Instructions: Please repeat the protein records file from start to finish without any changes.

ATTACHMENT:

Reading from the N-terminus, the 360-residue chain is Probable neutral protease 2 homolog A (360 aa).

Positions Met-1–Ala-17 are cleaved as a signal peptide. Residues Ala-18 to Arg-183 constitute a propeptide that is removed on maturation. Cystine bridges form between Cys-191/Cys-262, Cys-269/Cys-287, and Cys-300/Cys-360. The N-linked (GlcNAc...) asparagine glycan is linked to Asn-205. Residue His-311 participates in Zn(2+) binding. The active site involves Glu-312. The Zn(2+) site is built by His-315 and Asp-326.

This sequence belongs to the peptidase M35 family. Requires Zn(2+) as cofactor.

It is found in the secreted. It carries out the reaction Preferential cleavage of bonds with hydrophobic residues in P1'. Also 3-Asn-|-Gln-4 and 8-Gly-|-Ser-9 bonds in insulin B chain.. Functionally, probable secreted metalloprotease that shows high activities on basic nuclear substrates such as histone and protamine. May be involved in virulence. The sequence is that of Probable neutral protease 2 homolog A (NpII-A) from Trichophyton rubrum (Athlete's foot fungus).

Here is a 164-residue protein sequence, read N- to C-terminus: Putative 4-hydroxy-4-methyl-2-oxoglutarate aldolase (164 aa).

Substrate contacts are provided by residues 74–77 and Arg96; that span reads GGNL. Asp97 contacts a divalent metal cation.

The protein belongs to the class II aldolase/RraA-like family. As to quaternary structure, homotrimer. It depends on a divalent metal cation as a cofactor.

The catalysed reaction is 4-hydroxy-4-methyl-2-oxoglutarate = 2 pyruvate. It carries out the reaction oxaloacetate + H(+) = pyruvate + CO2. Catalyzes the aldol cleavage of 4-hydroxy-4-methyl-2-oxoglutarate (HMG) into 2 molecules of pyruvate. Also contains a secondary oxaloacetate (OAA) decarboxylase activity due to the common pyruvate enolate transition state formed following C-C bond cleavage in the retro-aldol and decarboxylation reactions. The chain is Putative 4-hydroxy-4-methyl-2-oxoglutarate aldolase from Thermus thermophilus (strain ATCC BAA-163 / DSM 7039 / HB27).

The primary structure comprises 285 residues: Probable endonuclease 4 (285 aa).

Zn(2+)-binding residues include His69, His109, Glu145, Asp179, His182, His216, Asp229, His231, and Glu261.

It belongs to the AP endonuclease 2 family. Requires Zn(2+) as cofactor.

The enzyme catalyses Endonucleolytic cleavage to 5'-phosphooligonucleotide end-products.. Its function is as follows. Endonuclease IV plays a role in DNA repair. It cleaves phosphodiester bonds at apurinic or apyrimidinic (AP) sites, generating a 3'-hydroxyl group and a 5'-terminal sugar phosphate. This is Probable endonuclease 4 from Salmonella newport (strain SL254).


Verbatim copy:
Reading from the N-terminus, the 360-residue chain is Probable neutral protease 2 homolog A (360 aa).

Positions Met-1–Ala-17 are cleaved as a signal peptide. Residues Ala-18 to Arg-183 constitute a propeptide that is removed on maturation. Cystine bridges form between Cys-191/Cys-262, Cys-269/Cys-287, and Cys-300/Cys-360. The N-linked (GlcNAc...) asparagine glycan is linked to Asn-205. Residue His-311 participates in Zn(2+) binding. The active site involves Glu-312. The Zn(2+) site is built by His-315 and Asp-326.

This sequence belongs to the peptidase M35 family. Requires Zn(2+) as cofactor.

It is found in the secreted. It carries out the reaction Preferential cleavage of bonds with hydrophobic residues in P1'. Also 3-Asn-|-Gln-4 and 8-Gly-|-Ser-9 bonds in insulin B chain.. Functionally, probable secreted metalloprotease that shows high activities on basic nuclear substrates such as histone and protamine. May be involved in virulence. The sequence is that of Probable neutral protease 2 homolog A (NpII-A) from Trichophyton rubrum (Athlete's foot fungus).

Here is a 164-residue protein sequence, read N- to C-terminus: Putative 4-hydroxy-4-methyl-2-oxoglutarate aldolase (164 aa).

Substrate contacts are provided by residues 74–77 and Arg96; that span reads GGNL. Asp97 contacts a divalent metal cation.

The protein belongs to the class II aldolase/RraA-like family. As to quaternary structure, homotrimer. It depends on a divalent metal cation as a cofactor.

The catalysed reaction is 4-hydroxy-4-methyl-2-oxoglutarate = 2 pyruvate. It carries out the reaction oxaloacetate + H(+) = pyruvate + CO2. Catalyzes the aldol cleavage of 4-hydroxy-4-methyl-2-oxoglutarate (HMG) into 2 molecules of pyruvate. Also contains a secondary oxaloacetate (OAA) decarboxylase activity due to the common pyruvate enolate transition state formed following C-C bond cleavage in the retro-aldol and decarboxylation reactions. The chain is Putative 4-hydroxy-4-methyl-2-oxoglutarate aldolase from Thermus thermophilus (strain ATCC BAA-163 / DSM 7039 / HB27).

The primary structure comprises 285 residues: Probable endonuclease 4 (285 aa).

Zn(2+)-binding residues include His69, His109, Glu145, Asp179, His182, His216, Asp229, His231, and Glu261.

It belongs to the AP endonuclease 2 family. Requires Zn(2+) as cofactor.

The enzyme catalyses Endonucleolytic cleavage to 5'-phosphooligonucleotide end-products.. Its function is as follows. Endonuclease IV plays a role in DNA repair. It cleaves phosphodiester bonds at apurinic or apyrimidinic (AP) sites, generating a 3'-hydroxyl group and a 5'-terminal sugar phosphate. This is Probable endonuclease 4 from Salmonella newport (strain SL254).